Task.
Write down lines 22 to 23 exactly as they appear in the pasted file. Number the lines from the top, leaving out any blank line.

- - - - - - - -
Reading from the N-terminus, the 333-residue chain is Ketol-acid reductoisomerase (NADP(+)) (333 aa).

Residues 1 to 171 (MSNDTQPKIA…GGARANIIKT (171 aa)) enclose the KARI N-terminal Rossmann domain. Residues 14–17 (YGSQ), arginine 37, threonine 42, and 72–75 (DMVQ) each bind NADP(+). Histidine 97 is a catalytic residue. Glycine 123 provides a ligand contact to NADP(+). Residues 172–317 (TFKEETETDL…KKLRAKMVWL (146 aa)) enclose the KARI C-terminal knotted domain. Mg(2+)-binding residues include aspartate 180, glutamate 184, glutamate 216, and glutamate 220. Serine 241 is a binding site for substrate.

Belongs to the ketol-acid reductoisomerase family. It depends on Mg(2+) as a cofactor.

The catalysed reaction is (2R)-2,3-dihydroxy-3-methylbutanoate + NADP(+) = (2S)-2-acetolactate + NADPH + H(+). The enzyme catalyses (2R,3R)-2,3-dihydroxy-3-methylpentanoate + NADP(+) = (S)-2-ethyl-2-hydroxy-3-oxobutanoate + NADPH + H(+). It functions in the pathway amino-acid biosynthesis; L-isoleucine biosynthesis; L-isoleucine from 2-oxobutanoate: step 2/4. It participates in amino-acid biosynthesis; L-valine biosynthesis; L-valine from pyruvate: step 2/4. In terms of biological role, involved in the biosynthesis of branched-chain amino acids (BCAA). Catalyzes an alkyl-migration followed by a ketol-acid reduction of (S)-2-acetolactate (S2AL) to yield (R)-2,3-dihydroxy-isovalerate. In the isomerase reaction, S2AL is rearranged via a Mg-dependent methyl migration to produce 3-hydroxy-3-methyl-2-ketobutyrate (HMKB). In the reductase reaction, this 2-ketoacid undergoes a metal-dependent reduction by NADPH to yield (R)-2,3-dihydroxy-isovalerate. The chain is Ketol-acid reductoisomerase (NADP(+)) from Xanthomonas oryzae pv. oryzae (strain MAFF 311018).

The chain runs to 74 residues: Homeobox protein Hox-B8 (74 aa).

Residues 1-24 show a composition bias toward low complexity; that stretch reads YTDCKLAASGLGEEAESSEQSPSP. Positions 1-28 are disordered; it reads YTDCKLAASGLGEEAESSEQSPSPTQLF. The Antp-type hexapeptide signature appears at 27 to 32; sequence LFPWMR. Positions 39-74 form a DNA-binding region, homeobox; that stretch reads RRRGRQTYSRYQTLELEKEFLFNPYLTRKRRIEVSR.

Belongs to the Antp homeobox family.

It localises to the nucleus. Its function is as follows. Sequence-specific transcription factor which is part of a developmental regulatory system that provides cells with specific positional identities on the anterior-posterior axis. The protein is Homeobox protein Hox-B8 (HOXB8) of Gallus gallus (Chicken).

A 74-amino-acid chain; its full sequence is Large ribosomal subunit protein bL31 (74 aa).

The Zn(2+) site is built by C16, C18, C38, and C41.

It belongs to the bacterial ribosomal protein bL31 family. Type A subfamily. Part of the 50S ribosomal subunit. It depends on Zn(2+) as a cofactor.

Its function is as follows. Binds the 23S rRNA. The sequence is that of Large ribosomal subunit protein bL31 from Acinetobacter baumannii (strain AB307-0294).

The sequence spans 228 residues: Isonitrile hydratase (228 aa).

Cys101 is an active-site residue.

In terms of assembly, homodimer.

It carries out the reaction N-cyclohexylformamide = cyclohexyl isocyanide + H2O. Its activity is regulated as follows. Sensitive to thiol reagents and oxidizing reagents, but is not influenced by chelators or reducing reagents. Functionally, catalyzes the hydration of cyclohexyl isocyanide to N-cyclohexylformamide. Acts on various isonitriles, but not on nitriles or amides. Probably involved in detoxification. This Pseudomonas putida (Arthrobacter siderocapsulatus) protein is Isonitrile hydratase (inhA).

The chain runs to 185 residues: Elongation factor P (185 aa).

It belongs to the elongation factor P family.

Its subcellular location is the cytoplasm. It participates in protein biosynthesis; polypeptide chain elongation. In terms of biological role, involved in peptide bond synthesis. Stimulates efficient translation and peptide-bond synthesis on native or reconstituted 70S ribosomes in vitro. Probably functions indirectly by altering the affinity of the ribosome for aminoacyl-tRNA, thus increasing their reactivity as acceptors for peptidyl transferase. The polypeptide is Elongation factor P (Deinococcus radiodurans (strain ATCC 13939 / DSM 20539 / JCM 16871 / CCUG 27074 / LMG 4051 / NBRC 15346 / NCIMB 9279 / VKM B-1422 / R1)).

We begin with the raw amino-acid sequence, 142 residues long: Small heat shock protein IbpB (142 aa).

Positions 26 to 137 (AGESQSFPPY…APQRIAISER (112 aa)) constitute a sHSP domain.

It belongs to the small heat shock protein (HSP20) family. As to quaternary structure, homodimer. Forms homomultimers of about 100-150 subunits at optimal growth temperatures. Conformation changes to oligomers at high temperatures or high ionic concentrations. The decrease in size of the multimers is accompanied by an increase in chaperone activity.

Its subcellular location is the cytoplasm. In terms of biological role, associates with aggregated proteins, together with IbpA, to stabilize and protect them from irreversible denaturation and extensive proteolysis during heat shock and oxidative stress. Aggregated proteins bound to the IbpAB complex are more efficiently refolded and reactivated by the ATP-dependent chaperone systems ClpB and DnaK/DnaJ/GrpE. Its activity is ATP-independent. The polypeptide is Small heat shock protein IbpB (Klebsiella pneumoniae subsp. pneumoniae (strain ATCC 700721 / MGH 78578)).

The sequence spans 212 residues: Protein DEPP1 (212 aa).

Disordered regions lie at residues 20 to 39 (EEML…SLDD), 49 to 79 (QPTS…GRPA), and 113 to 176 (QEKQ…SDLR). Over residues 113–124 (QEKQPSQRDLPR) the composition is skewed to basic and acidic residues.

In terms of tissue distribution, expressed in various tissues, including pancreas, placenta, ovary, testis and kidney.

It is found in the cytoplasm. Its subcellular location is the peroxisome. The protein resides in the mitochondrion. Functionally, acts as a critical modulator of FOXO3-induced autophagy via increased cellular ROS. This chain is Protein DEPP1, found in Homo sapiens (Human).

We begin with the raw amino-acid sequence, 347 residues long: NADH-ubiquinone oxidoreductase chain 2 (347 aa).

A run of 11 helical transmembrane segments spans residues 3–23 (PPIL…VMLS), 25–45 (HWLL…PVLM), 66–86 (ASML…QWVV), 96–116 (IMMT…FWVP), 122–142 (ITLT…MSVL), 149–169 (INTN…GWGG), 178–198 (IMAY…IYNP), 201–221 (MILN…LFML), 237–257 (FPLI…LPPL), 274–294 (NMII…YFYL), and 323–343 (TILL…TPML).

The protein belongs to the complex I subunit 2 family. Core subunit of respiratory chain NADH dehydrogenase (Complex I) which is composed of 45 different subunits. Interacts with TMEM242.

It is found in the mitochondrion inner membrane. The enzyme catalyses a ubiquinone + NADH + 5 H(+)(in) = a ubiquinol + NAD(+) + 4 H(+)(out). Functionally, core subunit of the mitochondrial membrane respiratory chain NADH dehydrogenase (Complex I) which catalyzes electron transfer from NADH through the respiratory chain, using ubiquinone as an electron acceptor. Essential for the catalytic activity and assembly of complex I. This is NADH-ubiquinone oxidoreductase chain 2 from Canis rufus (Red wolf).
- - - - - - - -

It belongs to the small heat shock protein (HSP20) family. As to quaternary structure, homodimer. Forms homomultimers of about 100-150 subunits at optimal growth temperatures. Conformation changes to oligomers at high temperatures or high ionic concentrations. The decrease in size of the multimers is accompanied by an increase in chaperone activity.

Its subcellular location is the cytoplasm. In terms of biological role, associates with aggregated proteins, together with IbpA, to stabilize and protect them from irreversible denaturation and extensive proteolysis during heat shock and oxidative stress. Aggregated proteins bound to the IbpAB complex are more efficiently refolded and reactivated by the ATP-dependent chaperone systems ClpB and DnaK/DnaJ/GrpE. Its activity is ATP-independent. The polypeptide is Small heat shock protein IbpB (Klebsiella pneumoniae subsp. pneumoniae (strain ATCC 700721 / MGH 78578)).